Take the 2-minute tour ×
Stack Overflow is a question and answer site for professional and enthusiast programmers. It's 100% free, no registration required.

I'm getting some strange whitespace between two divs I have.

Each div has the css property display: inline-block and each have a set height and width.

I cannot find where the whitespace is.

Here is a Fiddle

share|improve this question
    
Thank you, guys. –  Тарас Лукавий Mar 4 '12 at 13:37

8 Answers 8

up vote 8 down vote accepted

You get whitespace there because you have whitespace inbetween the divs. Whitespace between inline elements is interpreted as a space.

You have:

<div id="left_side">
    <div id="plan">
        <h1>div 1</h1>
    </div>
</div>
<div id="right_side">
    <div id="news">
        <h1>div 2</h1>
    </div>
</div>

Change for:

<div id="left_side">
    <div id="plan">
        <h1>div 1</h1>
    </div>
</div><div id="right_side">
    <div id="news">
        <h1>div 2</h1>
    </div>
</div>

However, this is a bad way to do what you want to do.

You should float the elements if thats what you want to do. Also using % widths and heights is a pretty bad idea too.

share|improve this answer
    
Would downvoter like to explain? –  Thomas Clayson Mar 4 '12 at 13:35
    
Don't worry, I'm restoring the balance for you. :) –  AlexKempton Mar 4 '12 at 17:01
7  
what's wrong with % width/heights? –  Pup Apr 10 '13 at 3:17

Use:

float:left;
clear:none;  

In both div

share|improve this answer

This does the trick:

<div id="left_side">
    ...
</div><div id="right_side">
    ...
</div>

Notice how the right-side div starts immediately after the closing tag of the left-side div. This works because any space between the elements, since they are now inline, would become a space in the layout itself. You can mirror this behavior with two span elements.

Demo.

share|improve this answer

Floated both of the elements left, also made the 30% width into 40% to fill all the space, but this isn't necessary. Please be aware, "inline-block" isn't supported by IE7 but can be fixed with a workaround.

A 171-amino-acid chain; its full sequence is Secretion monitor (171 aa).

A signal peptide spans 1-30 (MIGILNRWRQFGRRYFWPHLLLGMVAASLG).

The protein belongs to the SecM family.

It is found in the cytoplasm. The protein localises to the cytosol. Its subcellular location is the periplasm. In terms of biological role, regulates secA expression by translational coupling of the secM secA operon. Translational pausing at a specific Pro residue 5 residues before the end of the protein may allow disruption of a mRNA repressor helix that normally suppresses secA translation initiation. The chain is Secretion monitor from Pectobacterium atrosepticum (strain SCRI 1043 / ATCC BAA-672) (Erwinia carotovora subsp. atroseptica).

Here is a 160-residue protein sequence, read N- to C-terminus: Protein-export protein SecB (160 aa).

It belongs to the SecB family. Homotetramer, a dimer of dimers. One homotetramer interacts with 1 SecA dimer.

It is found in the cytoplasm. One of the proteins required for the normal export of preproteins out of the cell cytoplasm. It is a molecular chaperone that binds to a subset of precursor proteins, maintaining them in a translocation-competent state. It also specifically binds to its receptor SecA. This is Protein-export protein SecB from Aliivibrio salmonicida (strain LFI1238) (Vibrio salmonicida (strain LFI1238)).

http://jsfiddle.net/RVAQp/3/

share|improve this answer
    
This, of course, is another option. Though it should be noted the floated elements should be cleared. –  Purag Mar 4 '12 at 13:32
    
Good points, but really doesn't answer the OP's question. This is really a comment that should go on the question, rather than an answer. –  Thomas Clayson Mar 4 '12 at 13:34
    
You're completely right, I sort of missed the point with this one. –  AlexKempton Mar 4 '12 at 17:03

Move these statements onto the same line:

</div><div id="right_side">
share|improve this answer

If you want to retain your coding layout, avoid floats and keep each div on it's own line entirely...

<div id="leftSide">Some content here</div><!-- --><div id="rightSide">Some more content here</div>

share|improve this answer

Tried using float instead of "inline-block", no problems. Just changed the display:inline-block to:

#left_side {float: left;}

and

#right_side {float: right; margin-right: 10%}

No apparent problems. Could be wrong.

share|improve this answer
1  
Floats and inline-blocks (as well as table-cells and flexible boxes) are fundamentally different things. All four techniques may be suitable for horizontal alignment of items, but they have different limitations and downsides. In theory, flexboxes seem to be the most universal way of the four, but browsers support of the latest spec version is still rather limited. –  Ilya Streltsyn Jul 24 '13 at 5:23

Only add this to your CSS

h1 {
    padding:0;
    margin:0;
   }

Space between div is only due to h1 Margin and Padding

share|improve this answer

Your Answer

 
discard

By posting your answer, you agree to the privacy policy and terms of service.

Not the answer you're looking for? Browse other questions tagged or ask your own question.